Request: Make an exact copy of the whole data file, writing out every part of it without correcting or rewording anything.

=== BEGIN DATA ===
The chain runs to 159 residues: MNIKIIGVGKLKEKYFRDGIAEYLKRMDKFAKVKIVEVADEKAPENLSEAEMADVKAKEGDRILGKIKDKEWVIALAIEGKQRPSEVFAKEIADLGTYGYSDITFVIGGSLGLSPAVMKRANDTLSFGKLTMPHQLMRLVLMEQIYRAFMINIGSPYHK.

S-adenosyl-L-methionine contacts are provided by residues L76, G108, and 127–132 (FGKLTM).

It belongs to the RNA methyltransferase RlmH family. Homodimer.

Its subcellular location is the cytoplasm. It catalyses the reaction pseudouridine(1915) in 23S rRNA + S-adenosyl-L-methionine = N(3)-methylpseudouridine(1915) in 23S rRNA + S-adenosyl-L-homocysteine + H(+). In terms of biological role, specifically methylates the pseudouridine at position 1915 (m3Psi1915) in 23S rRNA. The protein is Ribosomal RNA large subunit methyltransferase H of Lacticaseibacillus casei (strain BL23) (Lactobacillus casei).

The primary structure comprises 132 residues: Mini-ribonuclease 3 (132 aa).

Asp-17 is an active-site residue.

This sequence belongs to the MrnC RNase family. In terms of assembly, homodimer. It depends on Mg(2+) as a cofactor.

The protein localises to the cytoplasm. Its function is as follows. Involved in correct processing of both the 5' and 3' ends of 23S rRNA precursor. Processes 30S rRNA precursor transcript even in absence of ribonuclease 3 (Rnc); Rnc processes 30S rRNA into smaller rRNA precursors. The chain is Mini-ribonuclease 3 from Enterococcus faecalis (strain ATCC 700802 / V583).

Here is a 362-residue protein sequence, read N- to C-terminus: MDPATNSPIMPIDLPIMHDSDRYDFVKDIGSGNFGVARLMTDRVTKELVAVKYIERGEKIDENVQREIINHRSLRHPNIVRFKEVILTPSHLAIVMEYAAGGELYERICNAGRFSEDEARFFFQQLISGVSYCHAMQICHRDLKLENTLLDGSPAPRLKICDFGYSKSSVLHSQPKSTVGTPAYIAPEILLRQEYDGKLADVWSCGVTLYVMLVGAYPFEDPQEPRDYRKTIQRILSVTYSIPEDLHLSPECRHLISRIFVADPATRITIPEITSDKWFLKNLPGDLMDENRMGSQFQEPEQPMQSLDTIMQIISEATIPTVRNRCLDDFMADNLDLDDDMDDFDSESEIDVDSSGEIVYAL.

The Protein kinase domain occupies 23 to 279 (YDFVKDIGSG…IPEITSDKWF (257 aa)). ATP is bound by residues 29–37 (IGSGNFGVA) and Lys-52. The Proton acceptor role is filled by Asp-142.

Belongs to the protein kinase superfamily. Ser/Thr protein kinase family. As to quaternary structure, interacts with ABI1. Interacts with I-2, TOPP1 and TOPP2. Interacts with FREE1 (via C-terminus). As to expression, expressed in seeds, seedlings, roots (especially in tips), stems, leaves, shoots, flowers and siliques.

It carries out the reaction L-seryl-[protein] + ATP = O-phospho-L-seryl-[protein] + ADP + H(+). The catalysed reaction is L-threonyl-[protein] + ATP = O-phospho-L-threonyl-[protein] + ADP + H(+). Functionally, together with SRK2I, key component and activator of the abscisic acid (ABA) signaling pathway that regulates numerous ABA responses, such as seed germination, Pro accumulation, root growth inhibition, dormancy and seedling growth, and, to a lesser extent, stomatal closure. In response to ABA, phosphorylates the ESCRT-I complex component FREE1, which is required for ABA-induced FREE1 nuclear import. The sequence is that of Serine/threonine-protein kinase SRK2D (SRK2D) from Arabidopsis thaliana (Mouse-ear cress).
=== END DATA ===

The chain runs to 159 residues: MNIKIIGVGKLKEKYFRDGIAEYLKRMDKFAKVKIVEVADEKAPENLSEAEMADVKAKEGDRILGKIKDKEWVIALAIEGKQRPSEVFAKEIADLGTYGYSDITFVIGGSLGLSPAVMKRANDTLSFGKLTMPHQLMRLVLMEQIYRAFMINIGSPYHK.

S-adenosyl-L-methionine contacts are provided by residues L76, G108, and 127–132 (FGKLTM).

It belongs to the RNA methyltransferase RlmH family. Homodimer.

Its subcellular location is the cytoplasm. It catalyses the reaction pseudouridine(1915) in 23S rRNA + S-adenosyl-L-methionine = N(3)-methylpseudouridine(1915) in 23S rRNA + S-adenosyl-L-homocysteine + H(+). In terms of biological role, specifically methylates the pseudouridine at position 1915 (m3Psi1915) in 23S rRNA. The protein is Ribosomal RNA large subunit methyltransferase H of Lacticaseibacillus casei (strain BL23) (Lactobacillus casei).

The primary structure comprises 132 residues: Mini-ribonuclease 3 (132 aa).

Asp-17 is an active-site residue.

This sequence belongs to the MrnC RNase family. In terms of assembly, homodimer. It depends on Mg(2+) as a cofactor.

The protein localises to the cytoplasm. Its function is as follows. Involved in correct processing of both the 5' and 3' ends of 23S rRNA precursor. Processes 30S rRNA precursor transcript even in absence of ribonuclease 3 (Rnc); Rnc processes 30S rRNA into smaller rRNA precursors. The chain is Mini-ribonuclease 3 from Enterococcus faecalis (strain ATCC 700802 / V583).

Here is a 362-residue protein sequence, read N- to C-terminus: MDPATNSPIMPIDLPIMHDSDRYDFVKDIGSGNFGVARLMTDRVTKELVAVKYIERGEKIDENVQREIINHRSLRHPNIVRFKEVILTPSHLAIVMEYAAGGELYERICNAGRFSEDEARFFFQQLISGVSYCHAMQICHRDLKLENTLLDGSPAPRLKICDFGYSKSSVLHSQPKSTVGTPAYIAPEILLRQEYDGKLADVWSCGVTLYVMLVGAYPFEDPQEPRDYRKTIQRILSVTYSIPEDLHLSPECRHLISRIFVADPATRITIPEITSDKWFLKNLPGDLMDENRMGSQFQEPEQPMQSLDTIMQIISEATIPTVRNRCLDDFMADNLDLDDDMDDFDSESEIDVDSSGEIVYAL.

The Protein kinase domain occupies 23 to 279 (YDFVKDIGSG…IPEITSDKWF (257 aa)). ATP is bound by residues 29–37 (IGSGNFGVA) and Lys-52. The Proton acceptor role is filled by Asp-142.

Belongs to the protein kinase superfamily. Ser/Thr protein kinase family. As to quaternary structure, interacts with ABI1. Interacts with I-2, TOPP1 and TOPP2. Interacts with FREE1 (via C-terminus). As to expression, expressed in seeds, seedlings, roots (especially in tips), stems, leaves, shoots, flowers and siliques.

It carries out the reaction L-seryl-[protein] + ATP = O-phospho-L-seryl-[protein] + ADP + H(+). The catalysed reaction is L-threonyl-[protein] + ATP = O-phospho-L-threonyl-[protein] + ADP + H(+). Functionally, together with SRK2I, key component and activator of the abscisic acid (ABA) signaling pathway that regulates numerous ABA responses, such as seed germination, Pro accumulation, root growth inhibition, dormancy and seedling growth, and, to a lesser extent, stomatal closure. In response to ABA, phosphorylates the ESCRT-I complex component FREE1, which is required for ABA-induced FREE1 nuclear import. The sequence is that of Serine/threonine-protein kinase SRK2D (SRK2D) from Arabidopsis thaliana (Mouse-ear cress).